We joined a CSA this year. This is one week's share. What the hell does one do with swiss chard? Thank God for google recipe searches. I guess garlic makes it good.

Find a local CSA near you.


21 thoughts on “Bounty

  1. Swiss chard: Use it in place of spinach in pasta recipes. Just make sure to cook it a little longer–the stems are good, but can be tough if not cooked long enough. Or make chard burritos (with black beans and jack cheese).

  2. I love, love, love chard and so do my kids.
    Pull the leaves off the stems and cut any grungy bits off the stems. (You can also slice thick pieces thinner.) Put about an inch of water in a biggish pot with a generous dash of soy sauce. Put in the stems, cover the pot, and cook at medium heat for ten minutes or until the stems are tender. Then add the leaves and cook another five minutes. Drain everything and dress it with a mixture of vinegar and soy sauce.

  3. We saute it with Italian Sausage (out of the casing), garlic and chili pepper flakes and serve it over pasta. YUM> Just be sure to clean it well and get rid of the lower-middle center stems, they can be rather tough.

  4. Chard is good chopped fine and cooking into lentil soup (although kale is better). Lots of greens are good cooked this way: saute briefly in olive oil with garlic, add a bit of broth or water to the pan, cover and simmer until tender, then serve with a light dressing of rice wine vinegar, salt, and pepper.

  5. Basically the same thing as Maria D but with balsamic vinegar instead of soy and some dried cherries or craisins. Maybe sautee some shallots before you add the chard. Yum!

  6. Saute onions and garlic, chop up the chard and saute it for a bit, and then add it to pasta with feta and parmesan. I served this to my greens-averse father who concluded that if you put enough cheese in a dish, anything can taste great.

  7. if you put enough cheese in a dish, anything can taste great.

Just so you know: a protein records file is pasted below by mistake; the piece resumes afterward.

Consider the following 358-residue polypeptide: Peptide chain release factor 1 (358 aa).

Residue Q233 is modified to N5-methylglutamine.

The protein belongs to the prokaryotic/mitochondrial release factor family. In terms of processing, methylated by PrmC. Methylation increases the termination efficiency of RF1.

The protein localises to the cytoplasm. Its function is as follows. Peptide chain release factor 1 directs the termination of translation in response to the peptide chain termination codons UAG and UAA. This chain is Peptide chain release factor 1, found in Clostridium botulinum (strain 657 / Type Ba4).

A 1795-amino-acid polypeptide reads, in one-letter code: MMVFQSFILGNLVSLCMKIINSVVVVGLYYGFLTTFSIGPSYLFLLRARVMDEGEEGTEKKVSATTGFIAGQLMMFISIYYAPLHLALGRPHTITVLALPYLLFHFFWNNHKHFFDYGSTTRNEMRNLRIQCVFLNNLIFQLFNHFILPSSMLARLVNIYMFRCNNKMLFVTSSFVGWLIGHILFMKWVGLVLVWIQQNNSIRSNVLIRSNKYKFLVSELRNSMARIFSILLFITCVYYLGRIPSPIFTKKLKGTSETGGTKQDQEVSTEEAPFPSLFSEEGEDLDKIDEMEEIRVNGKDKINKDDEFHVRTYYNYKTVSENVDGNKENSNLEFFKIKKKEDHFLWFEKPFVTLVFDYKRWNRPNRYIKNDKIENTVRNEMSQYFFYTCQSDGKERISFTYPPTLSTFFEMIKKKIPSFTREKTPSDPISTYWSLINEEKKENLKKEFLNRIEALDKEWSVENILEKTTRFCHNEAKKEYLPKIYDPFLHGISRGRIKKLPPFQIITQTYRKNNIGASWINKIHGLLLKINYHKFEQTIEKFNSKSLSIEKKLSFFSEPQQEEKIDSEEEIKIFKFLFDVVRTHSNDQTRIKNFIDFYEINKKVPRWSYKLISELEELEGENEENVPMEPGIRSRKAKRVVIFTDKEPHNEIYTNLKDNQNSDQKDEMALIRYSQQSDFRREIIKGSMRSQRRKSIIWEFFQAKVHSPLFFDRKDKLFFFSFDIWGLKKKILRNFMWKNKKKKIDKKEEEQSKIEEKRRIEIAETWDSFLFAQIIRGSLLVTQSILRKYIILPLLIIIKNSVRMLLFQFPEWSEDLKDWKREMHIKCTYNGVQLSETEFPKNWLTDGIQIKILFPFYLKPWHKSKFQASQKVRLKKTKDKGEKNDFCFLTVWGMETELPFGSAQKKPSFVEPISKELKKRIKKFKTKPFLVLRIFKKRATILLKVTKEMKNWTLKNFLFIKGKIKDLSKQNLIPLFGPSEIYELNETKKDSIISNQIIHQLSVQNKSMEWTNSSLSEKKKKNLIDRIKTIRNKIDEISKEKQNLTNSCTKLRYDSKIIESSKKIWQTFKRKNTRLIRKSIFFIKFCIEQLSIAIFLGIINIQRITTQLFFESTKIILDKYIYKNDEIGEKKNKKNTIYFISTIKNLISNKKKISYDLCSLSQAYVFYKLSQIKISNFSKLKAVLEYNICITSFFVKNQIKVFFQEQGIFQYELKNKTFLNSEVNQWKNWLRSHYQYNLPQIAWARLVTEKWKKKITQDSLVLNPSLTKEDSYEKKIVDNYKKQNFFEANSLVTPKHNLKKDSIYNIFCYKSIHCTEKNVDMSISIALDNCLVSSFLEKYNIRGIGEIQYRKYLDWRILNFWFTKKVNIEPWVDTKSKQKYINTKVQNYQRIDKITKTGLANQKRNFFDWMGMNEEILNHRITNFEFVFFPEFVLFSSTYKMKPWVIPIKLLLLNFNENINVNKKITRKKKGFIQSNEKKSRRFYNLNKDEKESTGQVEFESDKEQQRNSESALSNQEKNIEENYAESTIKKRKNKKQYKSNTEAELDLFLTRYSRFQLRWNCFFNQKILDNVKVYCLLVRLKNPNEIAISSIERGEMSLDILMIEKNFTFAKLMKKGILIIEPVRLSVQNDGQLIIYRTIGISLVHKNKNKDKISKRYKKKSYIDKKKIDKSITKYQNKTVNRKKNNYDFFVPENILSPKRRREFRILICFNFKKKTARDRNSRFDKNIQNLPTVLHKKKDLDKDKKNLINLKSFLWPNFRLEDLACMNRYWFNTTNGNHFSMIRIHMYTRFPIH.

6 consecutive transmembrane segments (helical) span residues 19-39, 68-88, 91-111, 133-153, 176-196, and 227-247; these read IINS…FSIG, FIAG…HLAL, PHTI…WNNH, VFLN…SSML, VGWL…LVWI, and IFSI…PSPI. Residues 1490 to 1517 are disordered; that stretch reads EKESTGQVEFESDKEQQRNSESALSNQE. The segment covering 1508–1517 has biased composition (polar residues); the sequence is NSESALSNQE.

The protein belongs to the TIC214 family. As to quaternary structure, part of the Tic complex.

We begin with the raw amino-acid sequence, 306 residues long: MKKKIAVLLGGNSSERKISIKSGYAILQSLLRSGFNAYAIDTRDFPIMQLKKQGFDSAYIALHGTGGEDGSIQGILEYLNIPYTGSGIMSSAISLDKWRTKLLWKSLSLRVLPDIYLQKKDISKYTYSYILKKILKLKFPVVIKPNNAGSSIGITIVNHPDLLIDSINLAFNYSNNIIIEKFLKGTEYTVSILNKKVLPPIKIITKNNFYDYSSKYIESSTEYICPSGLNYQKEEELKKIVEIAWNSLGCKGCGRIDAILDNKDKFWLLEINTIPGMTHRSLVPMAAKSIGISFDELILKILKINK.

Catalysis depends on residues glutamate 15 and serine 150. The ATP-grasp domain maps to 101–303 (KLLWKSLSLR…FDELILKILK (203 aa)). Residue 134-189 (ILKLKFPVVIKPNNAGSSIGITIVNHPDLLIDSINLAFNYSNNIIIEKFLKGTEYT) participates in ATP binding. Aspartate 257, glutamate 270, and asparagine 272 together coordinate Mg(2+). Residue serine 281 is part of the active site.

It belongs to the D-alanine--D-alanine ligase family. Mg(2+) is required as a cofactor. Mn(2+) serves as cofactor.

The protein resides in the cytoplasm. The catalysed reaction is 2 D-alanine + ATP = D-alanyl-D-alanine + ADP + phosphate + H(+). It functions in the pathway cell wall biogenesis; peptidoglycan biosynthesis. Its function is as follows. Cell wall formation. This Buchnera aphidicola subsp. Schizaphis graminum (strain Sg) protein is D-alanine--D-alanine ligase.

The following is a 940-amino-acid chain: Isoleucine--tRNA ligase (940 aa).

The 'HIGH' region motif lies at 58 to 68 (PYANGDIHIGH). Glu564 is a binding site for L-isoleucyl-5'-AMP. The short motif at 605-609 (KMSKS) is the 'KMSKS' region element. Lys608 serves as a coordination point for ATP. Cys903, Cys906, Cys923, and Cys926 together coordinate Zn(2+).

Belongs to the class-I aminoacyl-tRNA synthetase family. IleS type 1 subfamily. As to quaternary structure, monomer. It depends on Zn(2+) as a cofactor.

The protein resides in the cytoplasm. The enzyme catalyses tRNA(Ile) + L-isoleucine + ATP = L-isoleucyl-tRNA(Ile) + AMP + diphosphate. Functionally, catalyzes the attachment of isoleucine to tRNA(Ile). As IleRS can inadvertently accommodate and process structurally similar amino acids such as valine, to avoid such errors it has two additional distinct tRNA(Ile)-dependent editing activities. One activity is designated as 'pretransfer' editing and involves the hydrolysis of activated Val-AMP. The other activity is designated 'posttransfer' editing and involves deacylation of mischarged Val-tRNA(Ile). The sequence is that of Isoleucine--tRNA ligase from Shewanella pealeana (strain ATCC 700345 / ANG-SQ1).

Except cottage cheese, which cannot be made to taste good.

  8. Elizabeth David (in Italian Food) has a recipe for Cavoli in Agrodolce which works for any heavy greens (including Chard). Saute some onion until soft, add tomatoes, let them cook down a little. Add the Greens (with the thickest veins cut out), stir til coated, then add vinegar. Simmer for 20 minutes or so, until the Greens have softened. Add some sugar. Stir it in and simmer another five minutes.
    We belonged to a CSA for three seasons. We dropped it because it was too inflexible and there’s a good farmers’ market here.

  9. I guess I don’t have to add another Swiss chard recipe. I just made some yesterday, harvesting our raised bed. I love my raised bed. I think I should start a FB fan page, or something.
    Jim, that sounds very yummy. I would recommend, though, to saute the stems first, then add the tomatoes and then the leaves 0 the cook times of the stems are not to be underrated. I made this sans tomatoes and it was great with whole wheat spaghetti. Afterwards I thought, hm, maybe add tomatoes? And some balsamic vinegar?
    Oh, food! I love food.

  10. Oh, and, it’s funny to me that you get rhubarb. In Germany, we eat very seasonally (well, in the countryside, anyway) and traditionally one does not harvest rhubarb anymore after June 20, or so. And no, I don’t really know why…

  11. Claudia,
    You made me a bit curious, so I looked around, I think I have two partial answers.
    “Rhubarb should not be eaten after a frost as cold tempertures trigger the release of the toxin from the leaves into the stalk.”
    Also, these British gardeners suggest that the reason for the traditional practice is to enable the rhubarb plant to recover by the following year.

  12. Don’t knock rhubarb. Instead, go make the rhubarb sorbet recipe on Epicurious, because it is easy and also amazing.

  13. “Rhubarb shouldn’t be eaten after June 20th, 1957.”
    Isn’t rhubarb pie with vanilla ice cream pretty good? I know there are also recipes for strawberry rhubarb pies and such.

  14. I have had good rhubarb pie and, while I don’t know specific recipes off the top of my head, the general gist is always to pair rhubarb with something that tastes good to make a good pie.

  15. I’m with MH. I’ve never understood the need to eat rhubarb if you’re just going to have to douse it in sugar and strawberries to make it taste good.

  16. “I have had good rhubarb pie and, while I don’t know specific recipes off the top of my head, the general gist is always to pair rhubarb with something that tastes good to make a good pie.”
    There’s some truth to that, but I think that the rhubarb does bring something to the table in terms of tartness and interest, as well as color. (I’m operating off of decades old memories of grandma’s excellent pies, so I don’t have an actual cook’s feel for what rhubarb actually contributes. We cultural WASPs are very big on pie, and vice versa.)

  17. I dislike the strawberry/rhubarb combo: it tastes like kool-aid. Plain rhubarb pie is excellent, and so is blueberry-rhubarb. Rhubarb with crystallized ginger is also a great combination.

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